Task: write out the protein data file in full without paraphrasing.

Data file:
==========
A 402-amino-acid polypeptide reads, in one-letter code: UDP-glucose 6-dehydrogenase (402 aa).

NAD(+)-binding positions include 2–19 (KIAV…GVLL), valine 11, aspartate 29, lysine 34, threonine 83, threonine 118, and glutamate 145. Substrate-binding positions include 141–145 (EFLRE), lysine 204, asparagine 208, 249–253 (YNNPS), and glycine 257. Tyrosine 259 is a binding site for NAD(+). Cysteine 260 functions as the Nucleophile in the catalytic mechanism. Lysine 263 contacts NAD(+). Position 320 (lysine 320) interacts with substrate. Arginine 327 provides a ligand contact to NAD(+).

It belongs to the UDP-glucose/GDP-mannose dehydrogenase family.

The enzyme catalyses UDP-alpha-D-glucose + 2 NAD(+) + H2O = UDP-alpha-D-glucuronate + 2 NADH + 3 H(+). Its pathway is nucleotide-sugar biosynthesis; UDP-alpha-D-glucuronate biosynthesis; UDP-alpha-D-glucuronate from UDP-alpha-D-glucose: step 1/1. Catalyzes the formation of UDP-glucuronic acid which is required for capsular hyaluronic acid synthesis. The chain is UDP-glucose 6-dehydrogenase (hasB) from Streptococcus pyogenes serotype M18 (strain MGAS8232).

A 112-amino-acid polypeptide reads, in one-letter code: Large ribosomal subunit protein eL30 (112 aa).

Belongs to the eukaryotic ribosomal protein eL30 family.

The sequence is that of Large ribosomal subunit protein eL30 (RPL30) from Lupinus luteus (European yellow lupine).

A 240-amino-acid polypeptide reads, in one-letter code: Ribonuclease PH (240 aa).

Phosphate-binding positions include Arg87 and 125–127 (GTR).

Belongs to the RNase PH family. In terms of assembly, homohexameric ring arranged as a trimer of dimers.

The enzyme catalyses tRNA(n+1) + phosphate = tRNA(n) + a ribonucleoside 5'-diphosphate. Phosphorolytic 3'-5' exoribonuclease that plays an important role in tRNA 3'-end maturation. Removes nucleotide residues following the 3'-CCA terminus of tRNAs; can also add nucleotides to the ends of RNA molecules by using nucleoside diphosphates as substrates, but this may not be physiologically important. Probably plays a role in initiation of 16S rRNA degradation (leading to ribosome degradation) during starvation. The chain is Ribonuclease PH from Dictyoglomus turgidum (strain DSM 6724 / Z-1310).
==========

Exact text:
A 402-amino-acid polypeptide reads, in one-letter code: UDP-glucose 6-dehydrogenase (402 aa).

NAD(+)-binding positions include 2–19 (KIAV…GVLL), valine 11, aspartate 29, lysine 34, threonine 83, threonine 118, and glutamate 145. Substrate-binding positions include 141–145 (EFLRE), lysine 204, asparagine 208, 249–253 (YNNPS), and glycine 257. Tyrosine 259 is a binding site for NAD(+). Cysteine 260 functions as the Nucleophile in the catalytic mechanism. Lysine 263 contacts NAD(+). Position 320 (lysine 320) interacts with substrate. Arginine 327 provides a ligand contact to NAD(+).

It belongs to the UDP-glucose/GDP-mannose dehydrogenase family.

The enzyme catalyses UDP-alpha-D-glucose + 2 NAD(+) + H2O = UDP-alpha-D-glucuronate + 2 NADH + 3 H(+). Its pathway is nucleotide-sugar biosynthesis; UDP-alpha-D-glucuronate biosynthesis; UDP-alpha-D-glucuronate from UDP-alpha-D-glucose: step 1/1. Catalyzes the formation of UDP-glucuronic acid which is required for capsular hyaluronic acid synthesis. The chain is UDP-glucose 6-dehydrogenase (hasB) from Streptococcus pyogenes serotype M18 (strain MGAS8232).

A 112-amino-acid polypeptide reads, in one-letter code: Large ribosomal subunit protein eL30 (112 aa).

Belongs to the eukaryotic ribosomal protein eL30 family.

The sequence is that of Large ribosomal subunit protein eL30 (RPL30) from Lupinus luteus (European yellow lupine).

A 240-amino-acid polypeptide reads, in one-letter code: Ribonuclease PH (240 aa).

Phosphate-binding positions include Arg87 and 125–127 (GTR).

Belongs to the RNase PH family. In terms of assembly, homohexameric ring arranged as a trimer of dimers.

The enzyme catalyses tRNA(n+1) + phosphate = tRNA(n) + a ribonucleoside 5'-diphosphate. Phosphorolytic 3'-5' exoribonuclease that plays an important role in tRNA 3'-end maturation. Removes nucleotide residues following the 3'-CCA terminus of tRNAs; can also add nucleotides to the ends of RNA molecules by using nucleoside diphosphates as substrates, but this may not be physiologically important. Probably plays a role in initiation of 16S rRNA degradation (leading to ribosome degradation) during starvation. The chain is Ribonuclease PH from Dictyoglomus turgidum (strain DSM 6724 / Z-1310).